View from the Hill: Gatton Academy grand piano
- WKU News
- Thursday, August 15th, 2019
A new grand piano at The Gatton Academy will benefit students for generations to come.
The piano is being dedicated to a professor near and dear to Gatton as Amy Bingham explains in this week’s View from the Hill.
Retired English Professor Walker Rutledge has a unique bond with Gatton Academy students. That’s why, when they decided to raise money to replace their piano, they thought naming it for him would be a fitting tribute.
“Every single day the piano is being played and it’s being played by multiple students.”
Students like recent Gatton graduate Richard Pike.
“It was fun to kind of do it with some of the other people from Gatton too cause some of the other students knew how to play or some of them knew how to sing or something.”
The old piano was gifted to Gatton when it opened in 2007. It was so loved that it needed to be replaced.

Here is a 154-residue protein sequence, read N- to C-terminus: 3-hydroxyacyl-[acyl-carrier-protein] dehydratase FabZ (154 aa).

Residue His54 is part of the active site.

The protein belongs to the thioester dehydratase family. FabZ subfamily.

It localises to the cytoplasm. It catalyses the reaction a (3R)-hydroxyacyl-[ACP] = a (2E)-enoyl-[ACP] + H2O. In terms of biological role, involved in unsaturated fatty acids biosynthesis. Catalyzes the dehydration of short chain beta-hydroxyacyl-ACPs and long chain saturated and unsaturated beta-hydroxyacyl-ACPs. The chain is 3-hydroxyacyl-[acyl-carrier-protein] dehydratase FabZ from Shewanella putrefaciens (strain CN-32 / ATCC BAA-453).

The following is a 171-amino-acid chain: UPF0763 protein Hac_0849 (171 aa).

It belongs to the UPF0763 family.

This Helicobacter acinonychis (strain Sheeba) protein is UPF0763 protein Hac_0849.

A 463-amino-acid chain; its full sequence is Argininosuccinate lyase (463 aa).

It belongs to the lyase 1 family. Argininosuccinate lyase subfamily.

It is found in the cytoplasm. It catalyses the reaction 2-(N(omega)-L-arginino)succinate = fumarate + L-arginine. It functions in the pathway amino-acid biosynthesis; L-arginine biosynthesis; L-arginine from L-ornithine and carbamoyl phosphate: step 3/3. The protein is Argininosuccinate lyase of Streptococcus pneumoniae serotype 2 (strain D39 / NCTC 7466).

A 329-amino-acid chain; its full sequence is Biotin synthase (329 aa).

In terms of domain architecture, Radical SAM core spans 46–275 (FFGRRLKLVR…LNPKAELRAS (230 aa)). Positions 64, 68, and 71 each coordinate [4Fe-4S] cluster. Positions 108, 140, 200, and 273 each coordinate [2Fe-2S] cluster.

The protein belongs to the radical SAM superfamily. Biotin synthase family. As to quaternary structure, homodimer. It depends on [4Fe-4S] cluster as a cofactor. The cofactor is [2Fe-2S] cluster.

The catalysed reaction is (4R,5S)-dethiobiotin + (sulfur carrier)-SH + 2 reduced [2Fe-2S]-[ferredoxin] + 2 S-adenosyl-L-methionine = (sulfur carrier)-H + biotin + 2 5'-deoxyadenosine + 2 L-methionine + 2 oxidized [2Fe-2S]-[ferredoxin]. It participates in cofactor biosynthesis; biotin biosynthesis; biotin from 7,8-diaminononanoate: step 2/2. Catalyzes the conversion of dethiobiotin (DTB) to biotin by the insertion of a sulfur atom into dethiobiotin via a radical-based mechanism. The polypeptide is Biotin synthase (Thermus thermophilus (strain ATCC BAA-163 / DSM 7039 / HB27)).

“I think the low chords were kind of muddy on the other one. This one has good sounding low chords. It has no sticky keys or anything like that. It just plays a lot better.”
Completely privately funded, a matching gift of $15,000 was paired with money raised through an online SpiritFunder campaign.
“There were 75 gifts from current students, alumni, parents and former parents of Gatton students, people who care about music and who care about the Gatton Academy.”
One person who cares a lot about the Gatton Academy is Walker Rutledge.
“I have absolutely treasured my experience with them.”
The longtime WKU English teacher spent six summers teaching a literacy class to Gatton students in Harlaxton. He began each class by playing a tune.
“We would meet right after breakfast and often students had been up late and so it announces that class is about to begin.”
The piano is named for Rutledge to honor his recent retirement.
“He’s also synonymous with music as well as teaching English to our students, so marrying all those ideas together naming the piano for him made natural sense to us.”
Giving STEM students a chance to embrace their liberal arts interest as well.
“It’s a great place for our students to express themselves, it’s a great place for them to unwind after they come out of maybe a stressful day.”
Walker Rutledge began teaching at WKU in 1969. A small gathering is planned to dedicate the piano in his name Friday afternoon at 3:30.